I’m running a container with a JVM process with a 30 GB heap on a K8s pod, and it’s the only container on the pod.
resources: limits: cpu: "2" memory: 35000Mi requests: cpu: "2" memory: 35000Mi
If I “kubectl exec bash” into the container and accidentally run a command that uses 10GB of memory, the Linux OOM killer will be triggered, and it will kill the JVM process since it’s using the most memory.
What I would like to happen instead is that it would kill the process from the bash shell.
I’ve managed to get close to a solution by making sure the QoS level for the container is set to Guaranteed (as described here: Configure Out Of Resource Handling - Kubernetes). This results in the container pid=1 JVM process in getting an oom_score_adj value of -998. However, that means that the “kubectl exec bash” process also has an oom_score_adj of -998, meaning that the JVM process will still be killed.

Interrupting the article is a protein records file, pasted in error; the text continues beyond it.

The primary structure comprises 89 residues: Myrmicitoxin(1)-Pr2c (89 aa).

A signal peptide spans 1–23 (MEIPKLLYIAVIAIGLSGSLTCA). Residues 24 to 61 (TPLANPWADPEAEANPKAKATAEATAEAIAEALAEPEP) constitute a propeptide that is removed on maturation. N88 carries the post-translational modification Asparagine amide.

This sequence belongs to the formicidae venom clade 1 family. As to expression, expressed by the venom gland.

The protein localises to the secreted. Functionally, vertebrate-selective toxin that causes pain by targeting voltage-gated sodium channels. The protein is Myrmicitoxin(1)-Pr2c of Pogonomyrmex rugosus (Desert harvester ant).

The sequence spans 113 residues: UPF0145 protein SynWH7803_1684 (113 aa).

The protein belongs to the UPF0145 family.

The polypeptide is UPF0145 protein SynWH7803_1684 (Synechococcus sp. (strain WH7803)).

I was able to workaround this too, but in a fairly clunky fashion. By running:
echo 1000 > /proc/self/oom_score_adj
as the first command in the bash shell, it then ensures that container pid=1 JVM process will be less likely to be killed by the Linux OOM killer than any process spawned from the bash shell.
Is this the recommended approach or is there a simpler way to address this issue?
Kubernetes version: v 1.12.13
Cloud being used: AWS
Installation method: Manual
Host OS: CentOS